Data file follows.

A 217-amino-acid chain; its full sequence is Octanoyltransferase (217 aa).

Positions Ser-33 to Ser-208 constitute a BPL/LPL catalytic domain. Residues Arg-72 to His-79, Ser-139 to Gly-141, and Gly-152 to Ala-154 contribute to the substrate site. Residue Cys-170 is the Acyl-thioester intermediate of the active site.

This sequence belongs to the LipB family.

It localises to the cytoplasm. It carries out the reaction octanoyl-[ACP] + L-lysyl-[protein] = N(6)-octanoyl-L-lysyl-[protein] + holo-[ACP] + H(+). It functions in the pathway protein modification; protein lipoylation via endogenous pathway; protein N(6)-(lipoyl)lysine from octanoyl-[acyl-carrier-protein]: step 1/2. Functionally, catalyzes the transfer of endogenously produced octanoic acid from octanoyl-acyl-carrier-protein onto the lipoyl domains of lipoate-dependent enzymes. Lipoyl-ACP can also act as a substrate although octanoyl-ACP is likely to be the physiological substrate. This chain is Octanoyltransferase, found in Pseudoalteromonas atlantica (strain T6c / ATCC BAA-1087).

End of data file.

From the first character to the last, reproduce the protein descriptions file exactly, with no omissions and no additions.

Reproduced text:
A 217-amino-acid chain; its full sequence is Octanoyltransferase (217 aa).

Positions Ser-33 to Ser-208 constitute a BPL/LPL catalytic domain. Residues Arg-72 to His-79, Ser-139 to Gly-141, and Gly-152 to Ala-154 contribute to the substrate site. Residue Cys-170 is the Acyl-thioester intermediate of the active site.

This sequence belongs to the LipB family.

It localises to the cytoplasm. It carries out the reaction octanoyl-[ACP] + L-lysyl-[protein] = N(6)-octanoyl-L-lysyl-[protein] + holo-[ACP] + H(+). It functions in the pathway protein modification; protein lipoylation via endogenous pathway; protein N(6)-(lipoyl)lysine from octanoyl-[acyl-carrier-protein]: step 1/2. Functionally, catalyzes the transfer of endogenously produced octanoic acid from octanoyl-acyl-carrier-protein onto the lipoyl domains of lipoate-dependent enzymes. Lipoyl-ACP can also act as a substrate although octanoyl-ACP is likely to be the physiological substrate. This chain is Octanoyltransferase, found in Pseudoalteromonas atlantica (strain T6c / ATCC BAA-1087).